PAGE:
The issue of North Korea's nuclear weapons capability has returned to the spotlight as US Forces Korea Commander Curtis Scaparrotti said last Friday that the communist state was thought to have the capability to miniaturize a nuclear warhead.
"I believe (North Koreans) have the capability to miniaturize a device at this point, and they have the technology to potentially deliver what they say they have," he said during a press briefing at the Pentagon.
"We have not seen it tested. And I don't think as a commander we can afford the luxury of believing perhaps they haven't gotten there."
Although Pyongyang conducted nuclear tests in 2006, 2009 and last year, some experts and officials here have said that it remains unclear whether the North has reached a technological level to make nuclear warheads small enough to mount on ballistic missiles.
Last month, Seoul's Defence Ministry spokesman Kim Min-seok said that it was "senseless" to think that Pyongyang succeeded in developing tactical nuclear weapons, while noting that Seoul does not believe that the North has developed a nuclear warhead that weighs less than 1 ton.
To mount a nuclear warhead on its SCUD-B missile with a range of 300 km, the North should reduce its weight to less than 1 ton and its diameter to 90 centimeters, experts say.
In June, Kim also played down Pyongyang's nuclear capability, saying that it was meaningless for the North to produce nuclear warheads that are not miniaturized. His statement came shortly after the Stockholm International Peace Research Institute said in its Yearbook 2014 that the North appeared to have six to eight nuclear warheads.
Amid the rekindled controversy over the North's nuclear weapons, Pentagon Press Secretary Rear Adm. John Kirby said that the North was still "ways away" from developing a nuclear-capable intercontinental ballistic missile.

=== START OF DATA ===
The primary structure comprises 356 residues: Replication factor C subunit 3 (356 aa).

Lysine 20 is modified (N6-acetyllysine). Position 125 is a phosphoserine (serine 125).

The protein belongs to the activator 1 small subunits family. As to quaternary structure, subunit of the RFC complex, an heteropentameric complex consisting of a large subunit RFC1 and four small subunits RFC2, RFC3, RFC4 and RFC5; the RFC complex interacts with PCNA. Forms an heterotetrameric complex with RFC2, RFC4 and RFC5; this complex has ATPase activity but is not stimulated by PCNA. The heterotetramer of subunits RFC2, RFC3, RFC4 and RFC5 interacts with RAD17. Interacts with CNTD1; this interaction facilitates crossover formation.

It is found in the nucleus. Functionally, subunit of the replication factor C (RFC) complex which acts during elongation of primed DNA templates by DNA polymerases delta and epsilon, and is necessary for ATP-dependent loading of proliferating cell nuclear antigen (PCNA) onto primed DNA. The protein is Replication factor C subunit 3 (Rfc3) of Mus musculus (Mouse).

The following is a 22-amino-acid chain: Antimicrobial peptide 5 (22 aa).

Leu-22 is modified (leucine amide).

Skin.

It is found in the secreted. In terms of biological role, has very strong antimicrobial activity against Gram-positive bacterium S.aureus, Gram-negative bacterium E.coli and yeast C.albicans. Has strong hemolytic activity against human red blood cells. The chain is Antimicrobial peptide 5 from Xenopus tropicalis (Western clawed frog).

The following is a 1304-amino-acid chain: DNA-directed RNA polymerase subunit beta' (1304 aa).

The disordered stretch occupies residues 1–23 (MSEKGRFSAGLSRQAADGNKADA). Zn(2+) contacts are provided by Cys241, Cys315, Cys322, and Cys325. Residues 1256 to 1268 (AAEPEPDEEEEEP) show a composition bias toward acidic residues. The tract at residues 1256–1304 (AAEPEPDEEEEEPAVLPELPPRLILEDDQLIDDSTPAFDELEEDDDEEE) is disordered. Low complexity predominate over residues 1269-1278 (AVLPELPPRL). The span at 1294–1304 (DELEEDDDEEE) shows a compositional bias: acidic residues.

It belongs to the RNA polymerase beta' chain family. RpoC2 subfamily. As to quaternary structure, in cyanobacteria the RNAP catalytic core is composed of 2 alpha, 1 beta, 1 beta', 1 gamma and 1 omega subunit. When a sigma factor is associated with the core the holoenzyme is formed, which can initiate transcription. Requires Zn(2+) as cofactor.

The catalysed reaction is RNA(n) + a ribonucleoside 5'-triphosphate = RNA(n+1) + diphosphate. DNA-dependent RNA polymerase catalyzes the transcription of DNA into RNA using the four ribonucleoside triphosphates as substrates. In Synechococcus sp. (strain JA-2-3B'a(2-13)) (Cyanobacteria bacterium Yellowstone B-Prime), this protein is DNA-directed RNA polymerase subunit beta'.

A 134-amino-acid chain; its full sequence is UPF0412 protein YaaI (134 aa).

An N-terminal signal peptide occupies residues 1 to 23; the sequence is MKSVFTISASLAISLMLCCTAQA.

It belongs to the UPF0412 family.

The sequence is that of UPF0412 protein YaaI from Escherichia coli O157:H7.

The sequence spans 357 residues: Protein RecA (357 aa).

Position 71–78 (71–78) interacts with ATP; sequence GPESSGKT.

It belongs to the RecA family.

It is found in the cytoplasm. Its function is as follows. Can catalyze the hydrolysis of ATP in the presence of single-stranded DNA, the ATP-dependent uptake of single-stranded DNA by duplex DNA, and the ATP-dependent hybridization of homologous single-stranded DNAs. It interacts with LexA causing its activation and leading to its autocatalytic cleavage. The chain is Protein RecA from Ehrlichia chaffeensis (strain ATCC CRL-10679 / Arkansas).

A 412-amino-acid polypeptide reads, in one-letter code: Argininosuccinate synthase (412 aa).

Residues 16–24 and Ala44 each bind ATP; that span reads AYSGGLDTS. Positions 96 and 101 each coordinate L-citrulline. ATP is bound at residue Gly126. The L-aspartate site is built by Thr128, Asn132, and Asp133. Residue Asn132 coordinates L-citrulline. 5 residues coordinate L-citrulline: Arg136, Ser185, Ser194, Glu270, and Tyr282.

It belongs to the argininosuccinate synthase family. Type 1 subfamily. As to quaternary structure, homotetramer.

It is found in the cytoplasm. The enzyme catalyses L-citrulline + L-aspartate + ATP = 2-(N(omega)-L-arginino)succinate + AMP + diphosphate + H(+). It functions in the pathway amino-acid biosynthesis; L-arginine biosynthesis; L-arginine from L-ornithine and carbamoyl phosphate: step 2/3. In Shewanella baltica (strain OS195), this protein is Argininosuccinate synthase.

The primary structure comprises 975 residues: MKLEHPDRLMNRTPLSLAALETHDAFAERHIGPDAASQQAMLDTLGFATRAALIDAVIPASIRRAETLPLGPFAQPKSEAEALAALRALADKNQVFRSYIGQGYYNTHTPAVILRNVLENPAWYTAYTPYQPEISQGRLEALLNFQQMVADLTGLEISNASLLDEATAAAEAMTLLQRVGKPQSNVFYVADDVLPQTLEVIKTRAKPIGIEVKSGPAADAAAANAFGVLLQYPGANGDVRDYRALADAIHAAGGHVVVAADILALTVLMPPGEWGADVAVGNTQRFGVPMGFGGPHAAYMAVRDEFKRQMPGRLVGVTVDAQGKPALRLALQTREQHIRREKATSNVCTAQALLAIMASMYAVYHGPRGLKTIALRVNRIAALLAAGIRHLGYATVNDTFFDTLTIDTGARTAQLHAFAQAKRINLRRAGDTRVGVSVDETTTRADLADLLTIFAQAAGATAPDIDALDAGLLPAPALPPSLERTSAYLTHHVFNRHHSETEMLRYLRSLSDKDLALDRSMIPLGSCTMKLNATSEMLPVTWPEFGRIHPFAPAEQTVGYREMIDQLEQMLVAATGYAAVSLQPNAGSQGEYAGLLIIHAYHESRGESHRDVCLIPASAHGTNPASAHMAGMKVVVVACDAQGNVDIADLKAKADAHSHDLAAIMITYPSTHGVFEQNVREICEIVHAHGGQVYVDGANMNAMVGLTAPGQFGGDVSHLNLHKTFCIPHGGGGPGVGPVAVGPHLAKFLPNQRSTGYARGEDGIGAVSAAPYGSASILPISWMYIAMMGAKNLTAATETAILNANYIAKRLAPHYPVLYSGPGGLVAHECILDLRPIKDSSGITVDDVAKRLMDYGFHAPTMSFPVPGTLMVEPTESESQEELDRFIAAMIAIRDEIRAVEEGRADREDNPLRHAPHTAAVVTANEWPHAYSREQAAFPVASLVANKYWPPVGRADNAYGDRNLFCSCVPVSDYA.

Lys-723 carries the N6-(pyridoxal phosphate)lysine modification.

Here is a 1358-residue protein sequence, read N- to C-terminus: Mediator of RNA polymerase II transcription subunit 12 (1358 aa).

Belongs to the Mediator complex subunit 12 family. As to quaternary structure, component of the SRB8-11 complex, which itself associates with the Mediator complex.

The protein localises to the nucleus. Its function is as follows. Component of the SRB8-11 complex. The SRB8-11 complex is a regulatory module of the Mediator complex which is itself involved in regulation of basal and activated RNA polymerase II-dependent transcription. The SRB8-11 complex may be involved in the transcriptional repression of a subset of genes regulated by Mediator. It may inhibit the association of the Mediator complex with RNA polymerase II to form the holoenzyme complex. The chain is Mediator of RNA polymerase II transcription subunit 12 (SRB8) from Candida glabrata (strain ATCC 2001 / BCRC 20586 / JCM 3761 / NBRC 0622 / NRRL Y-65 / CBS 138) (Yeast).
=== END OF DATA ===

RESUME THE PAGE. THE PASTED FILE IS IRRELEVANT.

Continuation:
"He (Scaparrotti) didn't say that they (North Korea) have the capability to put a nuclear weapon on an ICBM. He said he believes they have the capability to miniaturize ― to get to that. But they have not moved ― we have not seen evidence that they have done it," Kirby told reporters.
"That is not the same thing as saying that they have the capability to mount, test and deliver a nuclear weapon on an ICBM. The difference is the ability to get the material into a state that it could be weaponized, but it is not that they are at that point right now."
To produce warheads mountable on long-range missiles, their miniaturization remains a critical task for the North. Since 1980, the North is presumed to have conducted more than 100 experimental high-explosive detonations as well as the two nuclear tests, all of which have helped it gradually enhance its miniaturization technology.
Kim Tae-woo, a nuclear politics expert at Seoul's Dongguk University, said it is wrong to judge that the North is still far away from miniaturizing its nuclear warheads.
"It is only natural (to judge that the North has the miniaturization capability) given that it has conducted as many as three nuclear tests. It is wrong to say that the North is still far away from that capability," he said.
Kim said that the North might prioritize developing nuclear warheads mountable on Scud missiles with a range of 300-500 km or on Rodong missiles that can travel some 1,300 km, given that missiles with too short ranges could affect its own territory, while the missiles with ranges of several thousand kilometers could provoke neighbouring states such as China and Japan.
But he said that the North could develop a warhead for an ICBM to bargain in its negotiations with the US